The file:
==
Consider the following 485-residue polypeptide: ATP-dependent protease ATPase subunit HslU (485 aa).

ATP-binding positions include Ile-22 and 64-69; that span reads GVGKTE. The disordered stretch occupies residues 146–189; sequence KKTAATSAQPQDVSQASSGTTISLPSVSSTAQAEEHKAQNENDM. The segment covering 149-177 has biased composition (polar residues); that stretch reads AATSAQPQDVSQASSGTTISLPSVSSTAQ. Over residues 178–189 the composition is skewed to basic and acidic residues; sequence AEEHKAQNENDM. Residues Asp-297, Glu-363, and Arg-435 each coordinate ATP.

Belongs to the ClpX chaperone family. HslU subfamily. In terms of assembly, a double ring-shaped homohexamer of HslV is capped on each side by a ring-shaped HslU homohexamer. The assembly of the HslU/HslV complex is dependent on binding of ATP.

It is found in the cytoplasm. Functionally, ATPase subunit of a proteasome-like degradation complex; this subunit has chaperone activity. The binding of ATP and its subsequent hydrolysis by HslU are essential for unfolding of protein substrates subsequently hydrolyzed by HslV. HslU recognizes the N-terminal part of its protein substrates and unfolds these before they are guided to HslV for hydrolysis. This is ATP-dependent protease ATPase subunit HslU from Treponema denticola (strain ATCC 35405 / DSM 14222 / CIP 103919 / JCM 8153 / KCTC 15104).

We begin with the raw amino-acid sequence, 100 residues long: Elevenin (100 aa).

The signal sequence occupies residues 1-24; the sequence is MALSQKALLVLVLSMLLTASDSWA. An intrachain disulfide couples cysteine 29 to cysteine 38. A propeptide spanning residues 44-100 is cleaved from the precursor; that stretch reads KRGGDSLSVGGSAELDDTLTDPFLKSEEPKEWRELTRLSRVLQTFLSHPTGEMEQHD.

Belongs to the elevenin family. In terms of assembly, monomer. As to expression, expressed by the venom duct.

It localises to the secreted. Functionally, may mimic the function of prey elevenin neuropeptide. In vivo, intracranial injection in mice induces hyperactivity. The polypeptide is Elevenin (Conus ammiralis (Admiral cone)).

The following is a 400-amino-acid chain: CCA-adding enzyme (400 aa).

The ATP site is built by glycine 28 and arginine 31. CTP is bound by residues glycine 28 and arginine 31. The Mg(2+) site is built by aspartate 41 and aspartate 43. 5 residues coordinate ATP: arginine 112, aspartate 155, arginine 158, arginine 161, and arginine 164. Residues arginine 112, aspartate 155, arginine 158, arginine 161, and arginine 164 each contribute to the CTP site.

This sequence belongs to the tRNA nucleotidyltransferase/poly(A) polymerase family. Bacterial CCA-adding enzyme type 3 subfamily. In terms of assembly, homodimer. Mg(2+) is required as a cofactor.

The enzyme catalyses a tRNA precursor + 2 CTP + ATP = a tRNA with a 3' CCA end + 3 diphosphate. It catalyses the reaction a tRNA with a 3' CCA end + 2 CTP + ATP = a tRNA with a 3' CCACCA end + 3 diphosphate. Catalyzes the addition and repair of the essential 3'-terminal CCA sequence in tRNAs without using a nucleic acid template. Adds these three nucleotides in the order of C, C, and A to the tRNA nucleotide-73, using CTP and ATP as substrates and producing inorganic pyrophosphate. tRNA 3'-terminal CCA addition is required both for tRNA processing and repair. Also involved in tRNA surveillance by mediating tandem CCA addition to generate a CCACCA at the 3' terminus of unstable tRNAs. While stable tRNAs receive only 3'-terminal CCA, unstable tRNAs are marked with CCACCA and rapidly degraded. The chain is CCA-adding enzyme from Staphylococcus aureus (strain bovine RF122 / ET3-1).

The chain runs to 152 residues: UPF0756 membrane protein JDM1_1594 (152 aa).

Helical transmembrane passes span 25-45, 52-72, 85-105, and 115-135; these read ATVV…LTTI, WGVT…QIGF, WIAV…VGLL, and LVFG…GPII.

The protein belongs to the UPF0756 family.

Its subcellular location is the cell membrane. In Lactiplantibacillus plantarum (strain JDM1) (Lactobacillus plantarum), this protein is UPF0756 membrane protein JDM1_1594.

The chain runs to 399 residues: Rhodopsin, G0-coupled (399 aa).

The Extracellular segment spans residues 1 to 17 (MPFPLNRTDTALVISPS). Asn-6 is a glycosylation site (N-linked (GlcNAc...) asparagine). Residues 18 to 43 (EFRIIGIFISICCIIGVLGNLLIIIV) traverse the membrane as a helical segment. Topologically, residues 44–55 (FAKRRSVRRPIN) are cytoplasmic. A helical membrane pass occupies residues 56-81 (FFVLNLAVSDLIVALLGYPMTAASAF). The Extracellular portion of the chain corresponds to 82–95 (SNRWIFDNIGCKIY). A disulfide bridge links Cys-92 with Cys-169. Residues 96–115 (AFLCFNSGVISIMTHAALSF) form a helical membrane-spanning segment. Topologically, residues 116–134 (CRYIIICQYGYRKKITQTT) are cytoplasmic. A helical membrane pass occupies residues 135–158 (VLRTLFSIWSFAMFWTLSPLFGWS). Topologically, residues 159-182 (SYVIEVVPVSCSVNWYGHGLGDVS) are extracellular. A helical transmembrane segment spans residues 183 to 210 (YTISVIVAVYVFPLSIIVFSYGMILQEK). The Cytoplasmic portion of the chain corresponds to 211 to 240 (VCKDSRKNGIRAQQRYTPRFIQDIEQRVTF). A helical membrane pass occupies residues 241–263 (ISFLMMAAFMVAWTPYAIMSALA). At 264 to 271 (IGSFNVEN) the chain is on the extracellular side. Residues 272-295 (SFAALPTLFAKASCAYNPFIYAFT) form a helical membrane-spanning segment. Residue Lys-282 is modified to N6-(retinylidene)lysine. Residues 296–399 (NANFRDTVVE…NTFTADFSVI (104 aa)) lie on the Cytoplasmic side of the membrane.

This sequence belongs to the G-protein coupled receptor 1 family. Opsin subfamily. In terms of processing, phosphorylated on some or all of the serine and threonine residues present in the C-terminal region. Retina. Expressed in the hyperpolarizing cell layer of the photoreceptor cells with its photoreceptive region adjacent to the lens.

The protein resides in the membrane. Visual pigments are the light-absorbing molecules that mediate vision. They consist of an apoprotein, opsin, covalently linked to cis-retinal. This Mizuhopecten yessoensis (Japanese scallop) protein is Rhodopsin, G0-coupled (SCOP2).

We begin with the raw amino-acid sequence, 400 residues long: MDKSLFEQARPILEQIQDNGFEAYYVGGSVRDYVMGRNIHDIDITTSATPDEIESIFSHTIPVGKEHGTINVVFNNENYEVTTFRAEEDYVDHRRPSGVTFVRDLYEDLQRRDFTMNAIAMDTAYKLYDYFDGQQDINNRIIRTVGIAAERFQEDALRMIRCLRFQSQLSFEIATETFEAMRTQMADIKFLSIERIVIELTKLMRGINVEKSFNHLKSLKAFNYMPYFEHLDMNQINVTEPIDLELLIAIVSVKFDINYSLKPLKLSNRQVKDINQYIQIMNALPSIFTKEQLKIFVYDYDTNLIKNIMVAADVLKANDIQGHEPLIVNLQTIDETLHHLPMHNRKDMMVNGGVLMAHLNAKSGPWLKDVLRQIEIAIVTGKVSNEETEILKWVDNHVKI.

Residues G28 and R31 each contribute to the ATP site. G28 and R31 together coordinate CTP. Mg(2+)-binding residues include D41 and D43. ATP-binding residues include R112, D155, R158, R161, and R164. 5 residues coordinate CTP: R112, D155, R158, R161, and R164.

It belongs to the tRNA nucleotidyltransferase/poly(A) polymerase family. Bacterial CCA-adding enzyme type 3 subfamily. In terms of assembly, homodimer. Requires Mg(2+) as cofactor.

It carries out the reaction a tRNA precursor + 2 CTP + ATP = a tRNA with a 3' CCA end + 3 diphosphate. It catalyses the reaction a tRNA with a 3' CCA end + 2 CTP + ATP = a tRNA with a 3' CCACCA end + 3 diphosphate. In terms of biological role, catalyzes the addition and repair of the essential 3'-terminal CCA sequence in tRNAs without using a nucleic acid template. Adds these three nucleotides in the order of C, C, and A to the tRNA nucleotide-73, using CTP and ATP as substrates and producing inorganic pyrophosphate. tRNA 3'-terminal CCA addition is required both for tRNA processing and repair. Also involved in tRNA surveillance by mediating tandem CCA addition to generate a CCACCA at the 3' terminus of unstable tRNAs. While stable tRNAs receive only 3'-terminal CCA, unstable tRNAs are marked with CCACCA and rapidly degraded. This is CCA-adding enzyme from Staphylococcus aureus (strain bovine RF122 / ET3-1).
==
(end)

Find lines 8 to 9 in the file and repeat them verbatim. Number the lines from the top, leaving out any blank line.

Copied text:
It localises to the secreted. Functionally, may mimic the function of prey elevenin neuropeptide. In vivo, intracranial injection in mice induces hyperactivity. The polypeptide is Elevenin (Conus ammiralis (Admiral cone)).

The following is a 400-amino-acid chain: CCA-adding enzyme (400 aa).